Meanwhile, universities and other academic institutions should do more to support and reward the sort of translational research required to develop drug leads such as those offered by GSK — even though that work usually does not result in high-profile, breakthrough research papers. In addition, such translational activities provide a means for universities to contribute to public–private partnerships such as the MMV, the Drugs for Neglected Diseases Initiative and the Institute for OneWorld Health.
Universities also have another part to play. Their often aggressive intellectual-property policies can stymie research and development in neglected diseases — they should ensure that their licensing deals with companies make exceptions for royalty-free use of technologies for good causes. That change, too, is beginning to happen — although, when it comes to hogging intellectual property, academics and their institutions are often among the worst offenders. . .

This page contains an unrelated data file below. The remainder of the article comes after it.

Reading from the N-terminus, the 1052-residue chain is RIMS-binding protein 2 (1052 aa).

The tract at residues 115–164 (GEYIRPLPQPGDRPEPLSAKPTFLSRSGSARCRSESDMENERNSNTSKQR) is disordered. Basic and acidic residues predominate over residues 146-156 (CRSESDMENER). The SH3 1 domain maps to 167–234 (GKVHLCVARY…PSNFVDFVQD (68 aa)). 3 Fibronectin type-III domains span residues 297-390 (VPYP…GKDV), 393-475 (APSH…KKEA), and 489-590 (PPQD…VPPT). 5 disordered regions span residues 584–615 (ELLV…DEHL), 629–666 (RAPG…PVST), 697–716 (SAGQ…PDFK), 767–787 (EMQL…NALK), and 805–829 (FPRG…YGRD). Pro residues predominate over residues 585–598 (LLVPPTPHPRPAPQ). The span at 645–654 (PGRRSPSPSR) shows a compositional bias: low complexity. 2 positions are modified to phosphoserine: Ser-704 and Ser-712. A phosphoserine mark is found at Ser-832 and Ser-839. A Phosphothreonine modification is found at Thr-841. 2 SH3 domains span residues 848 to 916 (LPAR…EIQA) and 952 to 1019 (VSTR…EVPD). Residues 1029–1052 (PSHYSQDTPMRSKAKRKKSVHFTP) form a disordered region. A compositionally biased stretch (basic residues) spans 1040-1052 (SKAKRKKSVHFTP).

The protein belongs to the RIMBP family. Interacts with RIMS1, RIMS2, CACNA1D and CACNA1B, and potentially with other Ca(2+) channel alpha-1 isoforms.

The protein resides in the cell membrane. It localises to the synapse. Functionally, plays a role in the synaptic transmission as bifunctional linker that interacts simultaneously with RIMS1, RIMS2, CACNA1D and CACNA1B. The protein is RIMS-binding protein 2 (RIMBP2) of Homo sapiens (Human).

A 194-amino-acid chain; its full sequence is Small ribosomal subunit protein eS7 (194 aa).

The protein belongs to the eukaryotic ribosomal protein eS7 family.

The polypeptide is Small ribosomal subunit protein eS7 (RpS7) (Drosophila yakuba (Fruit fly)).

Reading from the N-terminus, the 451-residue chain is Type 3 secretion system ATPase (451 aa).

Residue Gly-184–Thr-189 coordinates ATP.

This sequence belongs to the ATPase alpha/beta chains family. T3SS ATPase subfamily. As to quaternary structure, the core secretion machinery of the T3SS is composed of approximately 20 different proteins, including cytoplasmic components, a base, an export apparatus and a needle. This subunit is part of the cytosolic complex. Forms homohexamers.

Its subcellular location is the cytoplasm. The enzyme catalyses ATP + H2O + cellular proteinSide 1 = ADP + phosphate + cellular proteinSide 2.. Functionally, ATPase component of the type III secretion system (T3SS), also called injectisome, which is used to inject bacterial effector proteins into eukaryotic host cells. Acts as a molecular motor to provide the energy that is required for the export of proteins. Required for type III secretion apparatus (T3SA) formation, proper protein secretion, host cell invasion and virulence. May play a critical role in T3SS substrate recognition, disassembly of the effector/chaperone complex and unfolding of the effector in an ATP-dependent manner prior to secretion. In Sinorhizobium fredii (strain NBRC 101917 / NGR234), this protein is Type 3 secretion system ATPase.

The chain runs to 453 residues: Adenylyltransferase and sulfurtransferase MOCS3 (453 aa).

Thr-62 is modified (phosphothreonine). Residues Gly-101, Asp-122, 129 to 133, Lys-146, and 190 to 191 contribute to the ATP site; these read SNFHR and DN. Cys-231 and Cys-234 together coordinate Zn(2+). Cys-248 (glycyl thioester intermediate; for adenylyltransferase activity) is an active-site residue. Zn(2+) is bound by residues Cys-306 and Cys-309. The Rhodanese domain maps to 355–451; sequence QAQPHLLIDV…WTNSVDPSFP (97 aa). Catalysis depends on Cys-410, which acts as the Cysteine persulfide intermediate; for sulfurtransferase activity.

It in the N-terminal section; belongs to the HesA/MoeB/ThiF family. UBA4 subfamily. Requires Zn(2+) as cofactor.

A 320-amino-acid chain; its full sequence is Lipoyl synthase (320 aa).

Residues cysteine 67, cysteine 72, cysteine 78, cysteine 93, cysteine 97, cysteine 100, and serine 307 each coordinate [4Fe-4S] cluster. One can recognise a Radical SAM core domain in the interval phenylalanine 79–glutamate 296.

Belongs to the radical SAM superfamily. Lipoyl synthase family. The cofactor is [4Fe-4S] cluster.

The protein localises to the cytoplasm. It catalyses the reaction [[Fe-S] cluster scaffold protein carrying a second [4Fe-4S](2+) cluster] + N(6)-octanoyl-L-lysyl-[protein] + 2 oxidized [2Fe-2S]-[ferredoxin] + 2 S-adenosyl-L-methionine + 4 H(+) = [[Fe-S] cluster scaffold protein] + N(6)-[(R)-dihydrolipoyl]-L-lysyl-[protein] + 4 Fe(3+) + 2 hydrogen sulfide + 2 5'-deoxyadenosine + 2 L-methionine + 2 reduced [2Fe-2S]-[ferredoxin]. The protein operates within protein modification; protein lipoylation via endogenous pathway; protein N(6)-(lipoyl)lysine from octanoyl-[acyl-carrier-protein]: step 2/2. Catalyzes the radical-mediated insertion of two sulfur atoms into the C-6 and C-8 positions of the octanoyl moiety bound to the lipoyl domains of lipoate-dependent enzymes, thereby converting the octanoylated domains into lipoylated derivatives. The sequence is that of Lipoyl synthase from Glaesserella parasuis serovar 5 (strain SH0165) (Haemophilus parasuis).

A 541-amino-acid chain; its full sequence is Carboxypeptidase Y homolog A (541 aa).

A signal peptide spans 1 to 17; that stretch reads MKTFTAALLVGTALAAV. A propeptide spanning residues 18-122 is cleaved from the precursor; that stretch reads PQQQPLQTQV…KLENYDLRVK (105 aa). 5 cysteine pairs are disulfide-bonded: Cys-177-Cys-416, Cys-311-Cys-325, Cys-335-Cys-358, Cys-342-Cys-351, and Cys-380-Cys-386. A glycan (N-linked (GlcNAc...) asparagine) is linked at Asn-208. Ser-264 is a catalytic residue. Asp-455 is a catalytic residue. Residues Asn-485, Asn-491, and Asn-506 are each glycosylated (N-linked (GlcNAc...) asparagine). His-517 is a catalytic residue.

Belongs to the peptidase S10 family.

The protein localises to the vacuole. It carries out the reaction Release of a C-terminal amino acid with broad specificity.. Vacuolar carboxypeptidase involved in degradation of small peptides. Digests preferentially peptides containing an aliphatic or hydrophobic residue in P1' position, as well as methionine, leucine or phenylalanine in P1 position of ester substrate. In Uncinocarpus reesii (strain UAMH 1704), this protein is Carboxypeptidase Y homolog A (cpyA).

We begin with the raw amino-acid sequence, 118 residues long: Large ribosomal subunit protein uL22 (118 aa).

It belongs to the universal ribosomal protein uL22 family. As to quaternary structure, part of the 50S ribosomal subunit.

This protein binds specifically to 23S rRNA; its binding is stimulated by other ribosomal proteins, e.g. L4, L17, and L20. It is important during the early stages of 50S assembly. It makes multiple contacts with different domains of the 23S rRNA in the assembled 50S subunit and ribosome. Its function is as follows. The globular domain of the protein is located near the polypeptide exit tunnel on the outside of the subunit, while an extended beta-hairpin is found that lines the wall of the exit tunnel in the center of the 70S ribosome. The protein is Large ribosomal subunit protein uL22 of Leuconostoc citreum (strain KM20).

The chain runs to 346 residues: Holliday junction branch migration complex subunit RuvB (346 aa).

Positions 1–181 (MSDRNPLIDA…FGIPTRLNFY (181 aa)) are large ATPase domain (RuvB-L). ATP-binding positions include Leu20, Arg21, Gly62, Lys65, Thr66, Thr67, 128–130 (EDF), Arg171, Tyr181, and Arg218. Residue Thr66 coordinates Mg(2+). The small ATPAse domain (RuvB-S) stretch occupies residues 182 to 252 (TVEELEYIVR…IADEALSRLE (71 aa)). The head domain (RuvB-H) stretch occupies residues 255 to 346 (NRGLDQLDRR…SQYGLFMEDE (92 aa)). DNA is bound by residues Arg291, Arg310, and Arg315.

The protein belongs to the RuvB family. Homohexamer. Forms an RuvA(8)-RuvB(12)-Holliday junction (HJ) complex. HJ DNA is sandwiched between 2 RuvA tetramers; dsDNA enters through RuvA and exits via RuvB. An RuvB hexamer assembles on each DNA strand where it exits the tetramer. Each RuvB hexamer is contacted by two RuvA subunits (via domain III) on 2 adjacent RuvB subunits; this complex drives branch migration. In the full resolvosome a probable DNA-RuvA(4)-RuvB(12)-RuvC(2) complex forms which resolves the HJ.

16 comments on “A Pile of Malaria Leads For the Taking”

  1. Considering that drugs like quinacrine and chloroquine were developed at the very beginning of pharma’s “golden age”, the way forward involves iterative development using animal models of malaria.
    Come to think of it, pharma’s “golden age” ended when we stopped using relevant animal models at very early stages of drug development.

  2. J-bone says:

    Forgive me if I sound naive, but I was under the impression that pharma companies don’t pursue anti-malarials because there’s no money in it, it’s not a disease that affects wealthy countries with insurance companies that have deep pockets.
    Funny story I heard about the Institute for One World Health, I was interviewing for a postdoc at an academic institution that had formerly had some collaboration with them and it turned out the the IOWH was only interested in stealing academic patents for themselves. Word got out to the Gates Foundation and the entirety of upper management was razed and replaced.

  3. Old Timer says:

    If their existed a short, economical laboratory synthesis of artemisinin (or it’s derivatives used in ACT), wouldn’t the need for new antimalarials and expensive clinical trials be reduced dramatically?